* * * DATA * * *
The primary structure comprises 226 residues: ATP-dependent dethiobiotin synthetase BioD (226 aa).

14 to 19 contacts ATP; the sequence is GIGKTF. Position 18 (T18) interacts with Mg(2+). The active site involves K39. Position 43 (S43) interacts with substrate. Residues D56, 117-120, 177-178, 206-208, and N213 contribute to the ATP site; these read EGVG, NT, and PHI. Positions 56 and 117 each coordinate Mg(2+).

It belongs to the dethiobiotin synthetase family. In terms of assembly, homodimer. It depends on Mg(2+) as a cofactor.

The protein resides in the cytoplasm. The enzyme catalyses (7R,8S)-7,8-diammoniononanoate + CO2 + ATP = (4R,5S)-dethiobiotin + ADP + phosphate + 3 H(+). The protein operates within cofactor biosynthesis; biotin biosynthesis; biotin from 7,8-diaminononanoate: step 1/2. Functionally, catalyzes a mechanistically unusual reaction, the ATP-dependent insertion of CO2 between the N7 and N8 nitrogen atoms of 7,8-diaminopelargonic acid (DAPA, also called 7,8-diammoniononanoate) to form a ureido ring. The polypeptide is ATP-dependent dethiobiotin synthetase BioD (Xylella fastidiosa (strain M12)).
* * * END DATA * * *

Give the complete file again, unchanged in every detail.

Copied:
The primary structure comprises 226 residues: ATP-dependent dethiobiotin synthetase BioD (226 aa).

14 to 19 contacts ATP; the sequence is GIGKTF. Position 18 (T18) interacts with Mg(2+). The active site involves K39. Position 43 (S43) interacts with substrate. Residues D56, 117-120, 177-178, 206-208, and N213 contribute to the ATP site; these read EGVG, NT, and PHI. Positions 56 and 117 each coordinate Mg(2+).

It belongs to the dethiobiotin synthetase family. In terms of assembly, homodimer. It depends on Mg(2+) as a cofactor.

The protein resides in the cytoplasm. The enzyme catalyses (7R,8S)-7,8-diammoniononanoate + CO2 + ATP = (4R,5S)-dethiobiotin + ADP + phosphate + 3 H(+). The protein operates within cofactor biosynthesis; biotin biosynthesis; biotin from 7,8-diaminononanoate: step 1/2. Functionally, catalyzes a mechanistically unusual reaction, the ATP-dependent insertion of CO2 between the N7 and N8 nitrogen atoms of 7,8-diaminopelargonic acid (DAPA, also called 7,8-diammoniononanoate) to form a ureido ring. The polypeptide is ATP-dependent dethiobiotin synthetase BioD (Xylella fastidiosa (strain M12)).